When the yield reported for the top five doesn’t significantly differ from the current variety (ies) used on a farm, it may not be necessary to look further if yield is the only criteria for selection. Use the LSD (Least Significant Difference) value to evaluate whether the observed difference in performance between varieties is significant. LSD values are shown on the web with individual site analysis or in the seed guide with across site and across year analysis. A 5% LSD value indicates a variety would yield better than the other variety at least 95 of 100 times due to real difference. It must be clear that the LSD values are shown only when there is significant difference between varieties.
The seed guide is a good source for varieties that have top performance across season (last five years) and across location. It is highly recommended that you consider across location and across year yield stability in selecting a variety to grow.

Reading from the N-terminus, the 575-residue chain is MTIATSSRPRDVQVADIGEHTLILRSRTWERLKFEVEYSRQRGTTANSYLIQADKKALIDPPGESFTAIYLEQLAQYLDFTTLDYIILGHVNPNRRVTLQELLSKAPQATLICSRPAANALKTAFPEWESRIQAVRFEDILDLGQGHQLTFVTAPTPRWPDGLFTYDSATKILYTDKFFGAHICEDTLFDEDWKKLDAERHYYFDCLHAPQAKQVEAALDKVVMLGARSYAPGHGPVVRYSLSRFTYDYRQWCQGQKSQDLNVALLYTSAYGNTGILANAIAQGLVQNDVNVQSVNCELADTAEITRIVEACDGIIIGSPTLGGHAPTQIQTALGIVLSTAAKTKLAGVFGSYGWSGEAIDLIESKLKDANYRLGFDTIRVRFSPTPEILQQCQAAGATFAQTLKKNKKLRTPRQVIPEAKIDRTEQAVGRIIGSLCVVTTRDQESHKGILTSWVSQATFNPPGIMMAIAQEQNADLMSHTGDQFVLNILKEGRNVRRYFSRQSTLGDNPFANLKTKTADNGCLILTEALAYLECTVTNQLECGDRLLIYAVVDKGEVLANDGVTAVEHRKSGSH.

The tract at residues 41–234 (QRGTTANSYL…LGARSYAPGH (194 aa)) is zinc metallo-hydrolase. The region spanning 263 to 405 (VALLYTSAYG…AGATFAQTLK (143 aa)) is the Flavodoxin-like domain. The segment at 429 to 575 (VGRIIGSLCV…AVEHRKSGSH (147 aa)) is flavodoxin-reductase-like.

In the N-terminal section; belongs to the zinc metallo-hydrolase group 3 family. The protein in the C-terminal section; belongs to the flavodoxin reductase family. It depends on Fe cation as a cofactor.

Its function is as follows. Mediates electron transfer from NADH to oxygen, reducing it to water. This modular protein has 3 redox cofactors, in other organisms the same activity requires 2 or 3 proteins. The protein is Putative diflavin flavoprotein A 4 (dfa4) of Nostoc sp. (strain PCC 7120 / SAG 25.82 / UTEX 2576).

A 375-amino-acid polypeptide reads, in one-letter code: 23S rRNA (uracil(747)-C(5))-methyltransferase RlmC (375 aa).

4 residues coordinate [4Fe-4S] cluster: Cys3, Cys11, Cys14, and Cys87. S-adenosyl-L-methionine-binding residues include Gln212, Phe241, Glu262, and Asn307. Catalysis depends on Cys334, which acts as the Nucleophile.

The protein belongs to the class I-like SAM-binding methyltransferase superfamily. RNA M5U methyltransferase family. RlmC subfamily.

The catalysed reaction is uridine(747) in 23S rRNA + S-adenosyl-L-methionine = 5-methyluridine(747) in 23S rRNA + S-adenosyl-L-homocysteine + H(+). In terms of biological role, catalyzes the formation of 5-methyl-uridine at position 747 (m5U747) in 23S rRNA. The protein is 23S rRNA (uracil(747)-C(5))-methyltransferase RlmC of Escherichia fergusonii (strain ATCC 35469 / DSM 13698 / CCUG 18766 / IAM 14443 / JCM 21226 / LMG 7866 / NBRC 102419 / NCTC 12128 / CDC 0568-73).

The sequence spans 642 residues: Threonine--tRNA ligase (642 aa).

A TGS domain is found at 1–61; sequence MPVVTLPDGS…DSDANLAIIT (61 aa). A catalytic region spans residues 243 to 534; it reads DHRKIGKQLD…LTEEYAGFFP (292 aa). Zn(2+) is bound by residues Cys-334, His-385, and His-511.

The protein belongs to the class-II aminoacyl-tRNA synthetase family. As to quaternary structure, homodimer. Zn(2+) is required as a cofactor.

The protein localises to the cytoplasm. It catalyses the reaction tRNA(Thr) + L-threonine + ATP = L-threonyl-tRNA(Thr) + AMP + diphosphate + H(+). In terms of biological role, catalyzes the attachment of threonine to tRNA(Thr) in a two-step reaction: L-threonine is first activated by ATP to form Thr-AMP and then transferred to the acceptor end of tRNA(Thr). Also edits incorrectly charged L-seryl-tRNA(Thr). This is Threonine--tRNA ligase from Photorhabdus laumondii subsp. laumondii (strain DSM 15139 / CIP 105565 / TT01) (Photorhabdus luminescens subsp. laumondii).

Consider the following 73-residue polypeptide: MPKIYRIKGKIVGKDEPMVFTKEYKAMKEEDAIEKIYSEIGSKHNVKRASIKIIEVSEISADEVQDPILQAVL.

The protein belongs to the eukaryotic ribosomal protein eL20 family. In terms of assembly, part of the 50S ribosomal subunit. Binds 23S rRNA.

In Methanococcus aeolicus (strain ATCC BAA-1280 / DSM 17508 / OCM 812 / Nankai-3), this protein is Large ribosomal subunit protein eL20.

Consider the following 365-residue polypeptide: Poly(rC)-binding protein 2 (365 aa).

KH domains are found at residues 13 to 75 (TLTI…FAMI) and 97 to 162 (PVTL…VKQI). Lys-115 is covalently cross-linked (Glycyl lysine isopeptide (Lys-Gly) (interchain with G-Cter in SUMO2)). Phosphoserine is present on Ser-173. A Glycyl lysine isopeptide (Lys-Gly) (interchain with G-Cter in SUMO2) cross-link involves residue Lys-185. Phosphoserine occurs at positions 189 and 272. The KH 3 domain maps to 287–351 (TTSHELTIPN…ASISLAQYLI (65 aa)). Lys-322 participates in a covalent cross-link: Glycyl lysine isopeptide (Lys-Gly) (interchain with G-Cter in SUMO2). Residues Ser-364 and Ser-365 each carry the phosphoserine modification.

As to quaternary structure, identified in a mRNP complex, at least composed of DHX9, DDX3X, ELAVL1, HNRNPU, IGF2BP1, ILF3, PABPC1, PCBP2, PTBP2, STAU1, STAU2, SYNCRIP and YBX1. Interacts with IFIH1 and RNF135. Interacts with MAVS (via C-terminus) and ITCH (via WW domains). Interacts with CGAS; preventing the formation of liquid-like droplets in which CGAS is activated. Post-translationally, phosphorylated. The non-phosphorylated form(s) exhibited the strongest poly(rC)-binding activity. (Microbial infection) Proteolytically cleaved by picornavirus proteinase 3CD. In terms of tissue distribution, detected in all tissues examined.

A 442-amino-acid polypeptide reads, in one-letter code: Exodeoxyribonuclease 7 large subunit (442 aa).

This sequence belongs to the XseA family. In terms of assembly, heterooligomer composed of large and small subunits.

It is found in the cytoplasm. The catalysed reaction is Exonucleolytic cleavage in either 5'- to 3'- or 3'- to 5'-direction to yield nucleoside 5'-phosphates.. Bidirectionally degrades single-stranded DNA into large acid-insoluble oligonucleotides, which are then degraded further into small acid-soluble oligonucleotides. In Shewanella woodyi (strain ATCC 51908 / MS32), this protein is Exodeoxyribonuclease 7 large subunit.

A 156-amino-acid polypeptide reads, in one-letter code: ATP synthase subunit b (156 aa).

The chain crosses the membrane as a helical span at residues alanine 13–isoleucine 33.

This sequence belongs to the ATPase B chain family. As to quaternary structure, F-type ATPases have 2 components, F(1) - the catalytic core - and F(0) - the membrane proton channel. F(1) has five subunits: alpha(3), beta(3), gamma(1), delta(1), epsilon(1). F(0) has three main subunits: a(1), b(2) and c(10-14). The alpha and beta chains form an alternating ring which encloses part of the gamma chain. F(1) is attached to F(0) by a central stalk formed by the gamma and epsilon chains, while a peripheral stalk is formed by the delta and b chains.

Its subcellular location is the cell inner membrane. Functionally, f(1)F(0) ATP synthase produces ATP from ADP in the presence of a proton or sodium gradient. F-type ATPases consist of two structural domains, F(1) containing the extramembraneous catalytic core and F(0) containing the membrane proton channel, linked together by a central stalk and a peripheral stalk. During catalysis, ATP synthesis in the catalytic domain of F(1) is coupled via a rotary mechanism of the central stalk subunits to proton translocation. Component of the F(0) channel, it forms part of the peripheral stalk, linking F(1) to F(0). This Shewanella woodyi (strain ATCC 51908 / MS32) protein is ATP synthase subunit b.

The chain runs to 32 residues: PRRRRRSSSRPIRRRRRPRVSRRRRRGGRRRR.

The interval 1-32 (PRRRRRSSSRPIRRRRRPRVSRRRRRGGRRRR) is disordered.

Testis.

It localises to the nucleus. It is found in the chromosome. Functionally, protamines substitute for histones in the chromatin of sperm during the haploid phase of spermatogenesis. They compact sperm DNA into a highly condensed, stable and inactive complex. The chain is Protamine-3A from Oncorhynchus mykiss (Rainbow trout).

2010 Conditions Affecting Variety Trial Results
There are some peculiar situations specific to the growing condition of this past season worth noting when selecting varieties using the variety testing data. Stripe rust was reported to be dominant across the state where wheat was grown. Stripe rust incidence (percent of diseased plants) and severity (percent of diseased area on a plant) varied from field to field reaching over 70% for both incidence and severity at some locations. Other diseases observed were blotch, tan spot (especially in fields with wheat stubble on the ground surface), leaf rust, isolated cases of stem rust, glume blotch, loose smut, and black chaff. Excessive, prolonged wet weather favored development of higher levels of disease this year compared to the previous three years. Wheat harvesters have reported wheat stem sawflies, particularly in the Panhandle.
Hail damage was observed in a number of locations particularly in the west with a wide range of reported yield loss. Plots where yield trials were located reported up to 70% loss due to hail damage. Two trial locations were not harvested due to hail damage.
Harvest was complicated by heavy rain. The delayed harvest due to rain resulted in bleached kernels, lower kernel weight and low grain protein.
Complementary varieties are important when selecting additional varieties to grow. One definition of complementary varieties is that they come from diverse parentages. Please refer to the following link for more detailed discussion on variety complementation strategy.